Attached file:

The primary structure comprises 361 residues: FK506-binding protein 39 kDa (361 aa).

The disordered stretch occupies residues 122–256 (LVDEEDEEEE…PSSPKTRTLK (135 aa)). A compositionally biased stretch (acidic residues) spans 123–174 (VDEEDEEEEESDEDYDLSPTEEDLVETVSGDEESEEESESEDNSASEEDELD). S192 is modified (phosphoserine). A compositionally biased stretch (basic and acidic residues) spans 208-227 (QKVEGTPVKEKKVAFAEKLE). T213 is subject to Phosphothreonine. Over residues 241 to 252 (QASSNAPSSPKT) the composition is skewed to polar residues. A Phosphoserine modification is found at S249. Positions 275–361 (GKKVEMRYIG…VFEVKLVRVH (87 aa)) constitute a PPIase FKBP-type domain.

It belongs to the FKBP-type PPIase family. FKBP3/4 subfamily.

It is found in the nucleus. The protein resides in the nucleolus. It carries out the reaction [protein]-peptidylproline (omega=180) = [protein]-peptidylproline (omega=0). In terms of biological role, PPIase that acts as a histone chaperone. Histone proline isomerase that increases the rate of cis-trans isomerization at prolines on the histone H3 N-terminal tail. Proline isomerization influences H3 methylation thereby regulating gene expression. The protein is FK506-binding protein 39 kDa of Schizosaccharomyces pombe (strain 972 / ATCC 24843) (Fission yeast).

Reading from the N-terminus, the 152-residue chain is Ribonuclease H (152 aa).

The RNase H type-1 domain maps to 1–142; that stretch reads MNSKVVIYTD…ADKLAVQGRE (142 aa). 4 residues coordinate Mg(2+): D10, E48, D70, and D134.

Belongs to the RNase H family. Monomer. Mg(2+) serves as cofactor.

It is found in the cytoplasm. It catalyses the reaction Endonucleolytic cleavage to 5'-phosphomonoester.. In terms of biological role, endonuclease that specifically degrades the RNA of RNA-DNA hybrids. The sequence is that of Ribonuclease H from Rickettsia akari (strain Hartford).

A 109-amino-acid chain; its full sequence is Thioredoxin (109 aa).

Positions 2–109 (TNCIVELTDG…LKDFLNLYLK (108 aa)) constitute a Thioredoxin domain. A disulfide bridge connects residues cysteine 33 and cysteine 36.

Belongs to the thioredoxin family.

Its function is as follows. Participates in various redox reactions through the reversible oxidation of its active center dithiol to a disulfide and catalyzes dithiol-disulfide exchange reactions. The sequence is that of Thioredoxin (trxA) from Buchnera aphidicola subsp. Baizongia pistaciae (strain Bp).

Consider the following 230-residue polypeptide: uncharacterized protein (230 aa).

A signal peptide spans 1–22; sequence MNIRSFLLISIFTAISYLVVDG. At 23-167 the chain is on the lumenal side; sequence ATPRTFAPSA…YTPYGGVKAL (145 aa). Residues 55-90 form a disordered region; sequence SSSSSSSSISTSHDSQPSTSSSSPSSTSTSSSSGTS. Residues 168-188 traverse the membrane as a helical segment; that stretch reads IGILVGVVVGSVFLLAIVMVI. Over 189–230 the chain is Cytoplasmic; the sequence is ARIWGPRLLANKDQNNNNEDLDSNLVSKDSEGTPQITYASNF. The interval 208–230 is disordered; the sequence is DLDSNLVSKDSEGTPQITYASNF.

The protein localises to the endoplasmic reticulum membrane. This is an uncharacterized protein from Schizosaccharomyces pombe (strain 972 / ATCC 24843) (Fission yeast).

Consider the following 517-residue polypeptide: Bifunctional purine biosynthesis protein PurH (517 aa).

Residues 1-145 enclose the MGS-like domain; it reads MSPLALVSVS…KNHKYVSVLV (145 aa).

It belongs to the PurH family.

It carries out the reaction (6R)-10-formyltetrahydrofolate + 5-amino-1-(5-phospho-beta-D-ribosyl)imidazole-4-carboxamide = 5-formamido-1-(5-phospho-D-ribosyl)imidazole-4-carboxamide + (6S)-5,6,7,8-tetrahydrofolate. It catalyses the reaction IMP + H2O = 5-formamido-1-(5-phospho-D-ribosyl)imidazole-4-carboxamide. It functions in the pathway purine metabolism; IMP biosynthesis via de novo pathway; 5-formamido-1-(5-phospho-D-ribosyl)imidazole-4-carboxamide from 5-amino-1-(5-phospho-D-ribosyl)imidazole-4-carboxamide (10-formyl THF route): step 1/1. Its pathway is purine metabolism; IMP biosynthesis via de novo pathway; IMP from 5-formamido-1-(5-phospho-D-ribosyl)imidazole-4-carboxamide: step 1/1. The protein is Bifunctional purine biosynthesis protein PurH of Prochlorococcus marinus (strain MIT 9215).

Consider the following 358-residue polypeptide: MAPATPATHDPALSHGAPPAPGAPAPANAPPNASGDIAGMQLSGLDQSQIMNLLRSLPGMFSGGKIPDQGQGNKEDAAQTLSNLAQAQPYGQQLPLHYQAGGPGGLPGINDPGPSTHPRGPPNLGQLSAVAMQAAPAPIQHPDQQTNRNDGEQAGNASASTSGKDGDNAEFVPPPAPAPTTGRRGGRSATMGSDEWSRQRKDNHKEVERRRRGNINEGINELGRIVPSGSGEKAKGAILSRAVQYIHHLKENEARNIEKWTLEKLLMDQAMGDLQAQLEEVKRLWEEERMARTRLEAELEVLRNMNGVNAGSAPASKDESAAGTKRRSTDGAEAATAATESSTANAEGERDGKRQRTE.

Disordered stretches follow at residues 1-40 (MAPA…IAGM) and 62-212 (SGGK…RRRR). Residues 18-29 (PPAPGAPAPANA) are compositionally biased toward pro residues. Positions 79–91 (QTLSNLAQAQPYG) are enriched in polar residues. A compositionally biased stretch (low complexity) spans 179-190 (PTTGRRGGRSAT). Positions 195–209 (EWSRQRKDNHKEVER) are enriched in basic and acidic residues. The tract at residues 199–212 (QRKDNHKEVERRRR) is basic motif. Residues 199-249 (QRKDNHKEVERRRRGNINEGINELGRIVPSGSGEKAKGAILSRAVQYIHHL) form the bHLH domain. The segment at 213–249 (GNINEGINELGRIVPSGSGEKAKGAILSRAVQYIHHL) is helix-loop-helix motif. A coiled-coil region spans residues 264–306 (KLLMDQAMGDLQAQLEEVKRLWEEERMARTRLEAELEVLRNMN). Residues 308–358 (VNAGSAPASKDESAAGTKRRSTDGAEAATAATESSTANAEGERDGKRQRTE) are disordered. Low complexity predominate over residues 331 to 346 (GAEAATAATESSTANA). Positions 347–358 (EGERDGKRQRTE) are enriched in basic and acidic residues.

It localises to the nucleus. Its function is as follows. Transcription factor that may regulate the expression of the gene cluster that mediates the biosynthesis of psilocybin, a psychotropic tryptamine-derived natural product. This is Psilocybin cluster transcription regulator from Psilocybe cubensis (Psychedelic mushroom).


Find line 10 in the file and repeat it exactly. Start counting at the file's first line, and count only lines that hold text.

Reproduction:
Positions 2–109 (TNCIVELTDG…LKDFLNLYLK (108 aa)) constitute a Thioredoxin domain. A disulfide bridge connects residues cysteine 33 and cysteine 36.